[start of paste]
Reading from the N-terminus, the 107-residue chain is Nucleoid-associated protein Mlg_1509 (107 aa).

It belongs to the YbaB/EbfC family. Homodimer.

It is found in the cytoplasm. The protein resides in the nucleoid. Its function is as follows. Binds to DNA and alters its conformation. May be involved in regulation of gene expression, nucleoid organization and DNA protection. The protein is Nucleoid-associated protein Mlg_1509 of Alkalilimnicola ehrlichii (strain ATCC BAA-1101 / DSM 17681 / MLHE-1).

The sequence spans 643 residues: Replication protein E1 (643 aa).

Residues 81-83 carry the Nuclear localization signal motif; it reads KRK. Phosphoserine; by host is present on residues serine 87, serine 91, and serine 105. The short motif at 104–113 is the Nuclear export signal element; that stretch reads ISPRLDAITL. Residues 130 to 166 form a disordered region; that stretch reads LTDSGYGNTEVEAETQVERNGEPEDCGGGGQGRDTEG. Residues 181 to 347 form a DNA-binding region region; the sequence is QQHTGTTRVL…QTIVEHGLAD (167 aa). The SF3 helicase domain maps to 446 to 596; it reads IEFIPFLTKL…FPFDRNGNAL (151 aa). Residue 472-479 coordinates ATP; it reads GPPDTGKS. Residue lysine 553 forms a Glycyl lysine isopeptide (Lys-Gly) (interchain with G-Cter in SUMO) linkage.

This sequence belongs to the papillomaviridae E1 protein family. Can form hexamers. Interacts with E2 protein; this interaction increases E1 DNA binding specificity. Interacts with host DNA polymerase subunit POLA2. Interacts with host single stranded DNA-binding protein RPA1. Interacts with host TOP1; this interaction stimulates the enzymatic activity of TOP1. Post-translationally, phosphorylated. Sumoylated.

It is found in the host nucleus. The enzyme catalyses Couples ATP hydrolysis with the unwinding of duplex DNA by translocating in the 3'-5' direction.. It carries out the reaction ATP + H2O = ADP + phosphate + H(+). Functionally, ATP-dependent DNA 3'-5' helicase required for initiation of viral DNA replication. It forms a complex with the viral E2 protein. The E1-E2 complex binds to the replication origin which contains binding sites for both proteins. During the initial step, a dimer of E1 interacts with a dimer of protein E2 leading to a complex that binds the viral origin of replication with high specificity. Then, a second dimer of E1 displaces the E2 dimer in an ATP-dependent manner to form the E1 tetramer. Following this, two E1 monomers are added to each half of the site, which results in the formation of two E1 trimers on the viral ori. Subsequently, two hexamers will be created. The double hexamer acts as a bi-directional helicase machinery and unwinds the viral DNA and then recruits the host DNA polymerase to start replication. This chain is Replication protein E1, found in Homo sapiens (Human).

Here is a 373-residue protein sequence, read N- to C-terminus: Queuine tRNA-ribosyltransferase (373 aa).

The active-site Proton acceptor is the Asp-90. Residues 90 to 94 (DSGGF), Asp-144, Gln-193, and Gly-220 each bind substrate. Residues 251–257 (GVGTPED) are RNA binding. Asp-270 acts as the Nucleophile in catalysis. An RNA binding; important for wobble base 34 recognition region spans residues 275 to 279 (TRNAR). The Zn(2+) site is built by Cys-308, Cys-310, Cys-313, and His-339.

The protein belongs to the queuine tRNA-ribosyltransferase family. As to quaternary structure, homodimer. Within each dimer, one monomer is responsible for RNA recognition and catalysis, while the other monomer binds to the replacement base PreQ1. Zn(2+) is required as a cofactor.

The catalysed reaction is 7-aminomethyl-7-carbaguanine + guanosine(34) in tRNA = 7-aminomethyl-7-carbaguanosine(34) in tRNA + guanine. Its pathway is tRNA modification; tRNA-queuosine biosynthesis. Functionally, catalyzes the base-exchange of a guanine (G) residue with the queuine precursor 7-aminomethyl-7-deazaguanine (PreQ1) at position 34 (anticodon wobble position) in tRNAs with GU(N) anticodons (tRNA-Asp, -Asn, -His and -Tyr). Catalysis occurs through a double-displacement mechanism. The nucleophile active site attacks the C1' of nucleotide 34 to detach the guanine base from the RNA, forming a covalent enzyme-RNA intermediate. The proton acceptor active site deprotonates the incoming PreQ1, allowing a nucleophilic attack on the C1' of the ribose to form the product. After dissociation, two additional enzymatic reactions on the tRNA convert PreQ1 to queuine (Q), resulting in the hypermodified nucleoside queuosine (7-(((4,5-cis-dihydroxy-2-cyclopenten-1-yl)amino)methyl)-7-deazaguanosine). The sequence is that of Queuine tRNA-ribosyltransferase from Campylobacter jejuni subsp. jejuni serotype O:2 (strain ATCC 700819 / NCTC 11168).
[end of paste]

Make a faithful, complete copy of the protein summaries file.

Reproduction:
Reading from the N-terminus, the 107-residue chain is Nucleoid-associated protein Mlg_1509 (107 aa).

It belongs to the YbaB/EbfC family. Homodimer.

It is found in the cytoplasm. The protein resides in the nucleoid. Its function is as follows. Binds to DNA and alters its conformation. May be involved in regulation of gene expression, nucleoid organization and DNA protection. The protein is Nucleoid-associated protein Mlg_1509 of Alkalilimnicola ehrlichii (strain ATCC BAA-1101 / DSM 17681 / MLHE-1).

The sequence spans 643 residues: Replication protein E1 (643 aa).

Residues 81-83 carry the Nuclear localization signal motif; it reads KRK. Phosphoserine; by host is present on residues serine 87, serine 91, and serine 105. The short motif at 104–113 is the Nuclear export signal element; that stretch reads ISPRLDAITL. Residues 130 to 166 form a disordered region; that stretch reads LTDSGYGNTEVEAETQVERNGEPEDCGGGGQGRDTEG. Residues 181 to 347 form a DNA-binding region region; the sequence is QQHTGTTRVL…QTIVEHGLAD (167 aa). The SF3 helicase domain maps to 446 to 596; it reads IEFIPFLTKL…FPFDRNGNAL (151 aa). Residue 472-479 coordinates ATP; it reads GPPDTGKS. Residue lysine 553 forms a Glycyl lysine isopeptide (Lys-Gly) (interchain with G-Cter in SUMO) linkage.

This sequence belongs to the papillomaviridae E1 protein family. Can form hexamers. Interacts with E2 protein; this interaction increases E1 DNA binding specificity. Interacts with host DNA polymerase subunit POLA2. Interacts with host single stranded DNA-binding protein RPA1. Interacts with host TOP1; this interaction stimulates the enzymatic activity of TOP1. Post-translationally, phosphorylated. Sumoylated.

It is found in the host nucleus. The enzyme catalyses Couples ATP hydrolysis with the unwinding of duplex DNA by translocating in the 3'-5' direction.. It carries out the reaction ATP + H2O = ADP + phosphate + H(+). Functionally, ATP-dependent DNA 3'-5' helicase required for initiation of viral DNA replication. It forms a complex with the viral E2 protein. The E1-E2 complex binds to the replication origin which contains binding sites for both proteins. During the initial step, a dimer of E1 interacts with a dimer of protein E2 leading to a complex that binds the viral origin of replication with high specificity. Then, a second dimer of E1 displaces the E2 dimer in an ATP-dependent manner to form the E1 tetramer. Following this, two E1 monomers are added to each half of the site, which results in the formation of two E1 trimers on the viral ori. Subsequently, two hexamers will be created. The double hexamer acts as a bi-directional helicase machinery and unwinds the viral DNA and then recruits the host DNA polymerase to start replication. This chain is Replication protein E1, found in Homo sapiens (Human).

Here is a 373-residue protein sequence, read N- to C-terminus: Queuine tRNA-ribosyltransferase (373 aa).

The active-site Proton acceptor is the Asp-90. Residues 90 to 94 (DSGGF), Asp-144, Gln-193, and Gly-220 each bind substrate. Residues 251–257 (GVGTPED) are RNA binding. Asp-270 acts as the Nucleophile in catalysis. An RNA binding; important for wobble base 34 recognition region spans residues 275 to 279 (TRNAR). The Zn(2+) site is built by Cys-308, Cys-310, Cys-313, and His-339.

The protein belongs to the queuine tRNA-ribosyltransferase family. As to quaternary structure, homodimer. Within each dimer, one monomer is responsible for RNA recognition and catalysis, while the other monomer binds to the replacement base PreQ1. Zn(2+) is required as a cofactor.

The catalysed reaction is 7-aminomethyl-7-carbaguanine + guanosine(34) in tRNA = 7-aminomethyl-7-carbaguanosine(34) in tRNA + guanine. Its pathway is tRNA modification; tRNA-queuosine biosynthesis. Functionally, catalyzes the base-exchange of a guanine (G) residue with the queuine precursor 7-aminomethyl-7-deazaguanine (PreQ1) at position 34 (anticodon wobble position) in tRNAs with GU(N) anticodons (tRNA-Asp, -Asn, -His and -Tyr). Catalysis occurs through a double-displacement mechanism. The nucleophile active site attacks the C1' of nucleotide 34 to detach the guanine base from the RNA, forming a covalent enzyme-RNA intermediate. The proton acceptor active site deprotonates the incoming PreQ1, allowing a nucleophilic attack on the C1' of the ribose to form the product. After dissociation, two additional enzymatic reactions on the tRNA convert PreQ1 to queuine (Q), resulting in the hypermodified nucleoside queuosine (7-(((4,5-cis-dihydroxy-2-cyclopenten-1-yl)amino)methyl)-7-deazaguanosine). The sequence is that of Queuine tRNA-ribosyltransferase from Campylobacter jejuni subsp. jejuni serotype O:2 (strain ATCC 700819 / NCTC 11168).